Membership since then has widened from carers and teachers to include other occupations where staff and volunteers who work in positions of trust with children or adults can be vulnerable to false allegations. Since Operation Midland and Pallial and the subsequent police, media and political preoccupation with uncovering past institutional child abuse, some of the early members who were investigated but cleared around the time of the Waterhouse inquiry have been reinvestigated, with many others living in fear of further allegations. For this research, we analysed accounts from among FACT’s current and past members, as well as among others who had never been members, only if they had: • not been charged with the alleged abuse, • were charged but acquitted, or • were convicted but had their conviction overturned on appeal, as long as their convictions were not overturned because of ‘procedural errors unrelated to innocence’ (Findley, 2011: 1185). Thus all the participants discussed in section 4 of this report have the status of ‘legal innocence’ based on the presumption of innocence until found guilty, or – for those whose convictions were quashed – restoration to that presumption of innocence (Findley, 2011). We not only set strict participation criteria, but also required each participant to sign a consent form stating that they (i) are factually innocent of any alleged offences of sexual or physical abuse, (ii) have never committed any such offences (including possession of child pornography), (iii) have never pleaded guilty or accepted a caution for any such offence, and (iv) have never been convicted of any such offence or (v) have successfully appealed against any conviction(s) and have been exonerated. We included a warning that should any contrary information come to light, the participants would be excluded from the research. A few referrals to the study were excluded when it emerged that they had a previous conviction for a related offence or had accepted a caution or plea bargain even though they subsequently maintained their innocence. While there is clear evidence that some innocent people do falsely confess under pressure (e.g. see Davis and Leo, in press), we erred on the side of caution in not including them in this study. Furthermore, we used various online resources to seek out appropriate information about arrests, court appearances, and outcomes in order to check the veracity of their claims, before including participants in the study. We excluded two people when the information we gathered suggested that they might not have been fully honest in their accounts.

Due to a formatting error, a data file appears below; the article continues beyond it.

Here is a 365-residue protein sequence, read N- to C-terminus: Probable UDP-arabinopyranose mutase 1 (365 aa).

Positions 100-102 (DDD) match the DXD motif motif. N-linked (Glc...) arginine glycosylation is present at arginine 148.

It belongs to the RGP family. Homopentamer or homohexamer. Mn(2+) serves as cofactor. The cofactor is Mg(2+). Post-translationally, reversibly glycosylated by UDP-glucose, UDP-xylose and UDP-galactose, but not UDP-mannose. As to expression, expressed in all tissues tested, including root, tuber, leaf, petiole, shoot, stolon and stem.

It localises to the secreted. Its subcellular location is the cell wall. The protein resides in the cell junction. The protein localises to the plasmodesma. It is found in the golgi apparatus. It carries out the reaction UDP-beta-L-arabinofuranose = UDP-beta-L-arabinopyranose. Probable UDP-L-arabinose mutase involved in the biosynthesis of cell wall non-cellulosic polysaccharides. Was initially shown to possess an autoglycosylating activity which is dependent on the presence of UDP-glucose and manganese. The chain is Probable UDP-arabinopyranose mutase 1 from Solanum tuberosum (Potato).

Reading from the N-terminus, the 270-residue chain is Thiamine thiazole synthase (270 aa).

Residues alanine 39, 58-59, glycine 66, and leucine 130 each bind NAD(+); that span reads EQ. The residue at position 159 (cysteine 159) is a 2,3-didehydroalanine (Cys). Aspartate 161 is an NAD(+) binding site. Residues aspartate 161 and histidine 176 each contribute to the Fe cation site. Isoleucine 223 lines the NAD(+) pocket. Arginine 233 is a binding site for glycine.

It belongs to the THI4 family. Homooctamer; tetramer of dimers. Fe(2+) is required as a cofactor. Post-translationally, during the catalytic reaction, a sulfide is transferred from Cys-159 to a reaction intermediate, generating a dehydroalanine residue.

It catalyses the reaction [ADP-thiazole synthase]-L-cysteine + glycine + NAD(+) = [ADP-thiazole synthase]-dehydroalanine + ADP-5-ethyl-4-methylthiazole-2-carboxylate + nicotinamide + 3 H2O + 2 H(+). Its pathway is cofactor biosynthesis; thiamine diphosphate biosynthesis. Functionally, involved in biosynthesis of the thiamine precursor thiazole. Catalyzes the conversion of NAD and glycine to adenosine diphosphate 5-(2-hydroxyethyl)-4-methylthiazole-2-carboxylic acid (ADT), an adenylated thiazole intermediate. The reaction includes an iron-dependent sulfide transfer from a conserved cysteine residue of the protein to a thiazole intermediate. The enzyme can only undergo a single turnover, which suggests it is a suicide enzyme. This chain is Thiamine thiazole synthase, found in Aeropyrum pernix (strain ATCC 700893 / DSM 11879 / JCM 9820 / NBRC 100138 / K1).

23 It should also be acknowledged that it cannot be guaranteed that each of the sample members are factually innocent, given the inherent difficulty of any legal disposition that relies on competing testimony. There is simply no clear empirical means that can settle the matter.
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